“It's pretty depressing seeing how many western companies and tourists, all kinds of people, flock there and still describe it and see it as this paradise in the Middle East, ignoring what's right in front of their nose.”

Investigative Journalist
Ben Anderson

When Donald Trump sang the praises of Dubai Airport in last year’s presidential debates, he neglected to mention the inhumane labour practices that enabled the Dubai Government to build such grandiose structures so quickly and for so little money. Dubai has been described as “a place where the worst of western capitalism and the worst of Gulf Arab racism meet in a horrible vortex.” The 2016 HBO VICE documentary “Trump in Dubai” exposes the plight of the migrant ‘underclass’ that make up more than 80% of the emirate’s workforce and build many of Dubai’s landmark developments including the new Trump International Golf Club. Investigative journalist Ben Anderson describes the conditions endured by millions of Dubai’s migrant workers as “very close to slavery” and has this to say about western attitudes towards the city in the video below: “It's pretty depressing seeing how many western companies and tourists, all kinds of people, flock there and still describe it and see it as this paradise in the Middle East, ignoring what is right in front of their nose.”


Anderson's documentary focuses on the construction industry, but he mentions that similar labour abuses apply to migrants working as cleaners, cooks and housemaids in Dubai. In the Human Rights Watch video below Women’s Rights Researcher Rothna Begum explains how the UAE government “facilitates and fosters the abuse and exploitation of domestic workers” who are explicitly excluded from the country's labour laws.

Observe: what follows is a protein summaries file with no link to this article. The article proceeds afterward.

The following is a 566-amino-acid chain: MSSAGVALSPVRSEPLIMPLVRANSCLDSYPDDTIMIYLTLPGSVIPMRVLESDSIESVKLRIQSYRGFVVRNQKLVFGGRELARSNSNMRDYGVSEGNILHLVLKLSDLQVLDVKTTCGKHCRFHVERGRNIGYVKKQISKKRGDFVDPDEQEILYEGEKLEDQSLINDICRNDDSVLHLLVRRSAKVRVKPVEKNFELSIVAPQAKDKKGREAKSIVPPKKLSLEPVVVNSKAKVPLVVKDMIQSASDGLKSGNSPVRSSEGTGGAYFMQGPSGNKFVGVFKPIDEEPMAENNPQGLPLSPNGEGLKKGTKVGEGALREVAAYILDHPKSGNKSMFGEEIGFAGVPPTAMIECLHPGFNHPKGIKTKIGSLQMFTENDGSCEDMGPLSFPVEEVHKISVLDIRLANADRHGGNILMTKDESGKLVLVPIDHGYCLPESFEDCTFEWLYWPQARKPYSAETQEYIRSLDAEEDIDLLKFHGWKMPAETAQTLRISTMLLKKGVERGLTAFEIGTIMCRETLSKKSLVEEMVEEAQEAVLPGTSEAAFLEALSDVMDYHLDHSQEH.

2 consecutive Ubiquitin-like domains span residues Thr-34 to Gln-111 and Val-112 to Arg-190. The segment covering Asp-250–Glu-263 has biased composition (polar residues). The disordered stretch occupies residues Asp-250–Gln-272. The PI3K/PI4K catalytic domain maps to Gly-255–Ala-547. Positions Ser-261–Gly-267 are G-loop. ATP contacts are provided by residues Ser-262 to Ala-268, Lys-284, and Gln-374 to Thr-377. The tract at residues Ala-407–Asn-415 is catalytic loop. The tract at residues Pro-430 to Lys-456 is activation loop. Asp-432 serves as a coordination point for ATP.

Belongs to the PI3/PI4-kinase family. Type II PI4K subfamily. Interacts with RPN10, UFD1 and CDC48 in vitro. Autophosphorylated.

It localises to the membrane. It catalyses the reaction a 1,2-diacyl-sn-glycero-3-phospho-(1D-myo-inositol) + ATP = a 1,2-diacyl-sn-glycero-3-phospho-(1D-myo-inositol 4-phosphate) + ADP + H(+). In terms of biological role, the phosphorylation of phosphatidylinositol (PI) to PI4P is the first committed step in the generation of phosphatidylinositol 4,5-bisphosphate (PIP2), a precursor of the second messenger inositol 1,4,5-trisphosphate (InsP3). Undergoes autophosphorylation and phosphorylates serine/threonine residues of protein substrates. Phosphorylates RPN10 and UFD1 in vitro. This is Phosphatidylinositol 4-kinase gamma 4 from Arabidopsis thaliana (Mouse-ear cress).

As you enjoy the hospitality of Dubai’s impressive airports, hotels, conference centres and schools, please be aware that many of these buildings are built, maintained and serviced by people who are treated as an “underclass” by the festival’s sponsors and do what you can to draw attention to their plight.



2: The LGBT people criminalised in, or barred from entering, Dubai


When it was announced that Jennifer Anniston was to become the new face of Emirates Airline in 2015, the Association of Professional Flight Attendants (APFA) urged the actor to think twice about associating herself with the airline in view of their “serious concerns about the way the Gulf carriers treat and manage their flight crews, particularly women and gay men.”


Emirates Airline’s reputation for discriminating against gay employees (and, on some occasions, gay passengers) is unsurprising given the anti-gay stance of the government that owns it. Homosexuality is strictly forbidden in Dubai and punishable by harsh, discriminatory laws which promote homophobia.

"I will not lend my name to festivals associated with regimes that persecute their LGBT citizens. I won't strut my stuff in a country where I would not be allowed to live openly and honestly without fear of arrest, incarceration or torture."

Crime Writer Val McDermid